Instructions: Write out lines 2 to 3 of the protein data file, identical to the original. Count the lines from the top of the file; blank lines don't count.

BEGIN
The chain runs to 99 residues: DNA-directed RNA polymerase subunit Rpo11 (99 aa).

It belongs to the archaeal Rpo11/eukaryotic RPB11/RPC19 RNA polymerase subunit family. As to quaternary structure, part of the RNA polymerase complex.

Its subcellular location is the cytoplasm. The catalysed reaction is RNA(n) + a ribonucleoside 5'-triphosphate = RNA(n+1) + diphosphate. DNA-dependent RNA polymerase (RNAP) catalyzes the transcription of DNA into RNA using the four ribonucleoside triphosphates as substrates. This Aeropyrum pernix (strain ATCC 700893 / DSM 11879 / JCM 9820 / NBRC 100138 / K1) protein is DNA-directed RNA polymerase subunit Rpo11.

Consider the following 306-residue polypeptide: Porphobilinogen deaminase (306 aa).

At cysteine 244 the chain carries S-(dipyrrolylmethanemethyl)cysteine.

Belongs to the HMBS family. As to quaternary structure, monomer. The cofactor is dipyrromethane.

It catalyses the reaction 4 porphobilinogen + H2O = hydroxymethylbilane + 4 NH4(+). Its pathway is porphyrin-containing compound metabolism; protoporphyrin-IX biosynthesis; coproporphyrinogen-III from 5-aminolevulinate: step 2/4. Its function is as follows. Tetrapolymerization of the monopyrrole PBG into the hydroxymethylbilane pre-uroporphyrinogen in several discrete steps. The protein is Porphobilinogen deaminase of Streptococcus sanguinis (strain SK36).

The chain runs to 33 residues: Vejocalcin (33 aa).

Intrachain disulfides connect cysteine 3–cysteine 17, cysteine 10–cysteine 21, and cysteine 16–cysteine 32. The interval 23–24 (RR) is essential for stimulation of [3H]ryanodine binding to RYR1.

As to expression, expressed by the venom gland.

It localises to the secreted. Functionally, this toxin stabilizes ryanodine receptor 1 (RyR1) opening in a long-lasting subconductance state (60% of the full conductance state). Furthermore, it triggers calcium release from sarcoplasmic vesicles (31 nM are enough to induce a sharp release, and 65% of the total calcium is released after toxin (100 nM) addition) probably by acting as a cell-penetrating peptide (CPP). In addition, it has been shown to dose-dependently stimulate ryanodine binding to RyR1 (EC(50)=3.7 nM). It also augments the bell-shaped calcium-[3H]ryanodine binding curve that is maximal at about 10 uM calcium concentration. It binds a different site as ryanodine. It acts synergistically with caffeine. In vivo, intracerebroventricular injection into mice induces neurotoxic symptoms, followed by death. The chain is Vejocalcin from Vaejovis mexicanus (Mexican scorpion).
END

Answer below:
It belongs to the archaeal Rpo11/eukaryotic RPB11/RPC19 RNA polymerase subunit family. As to quaternary structure, part of the RNA polymerase complex.

Its subcellular location is the cytoplasm. The catalysed reaction is RNA(n) + a ribonucleoside 5'-triphosphate = RNA(n+1) + diphosphate. DNA-dependent RNA polymerase (RNAP) catalyzes the transcription of DNA into RNA using the four ribonucleoside triphosphates as substrates. This Aeropyrum pernix (strain ATCC 700893 / DSM 11879 / JCM 9820 / NBRC 100138 / K1) protein is DNA-directed RNA polymerase subunit Rpo11.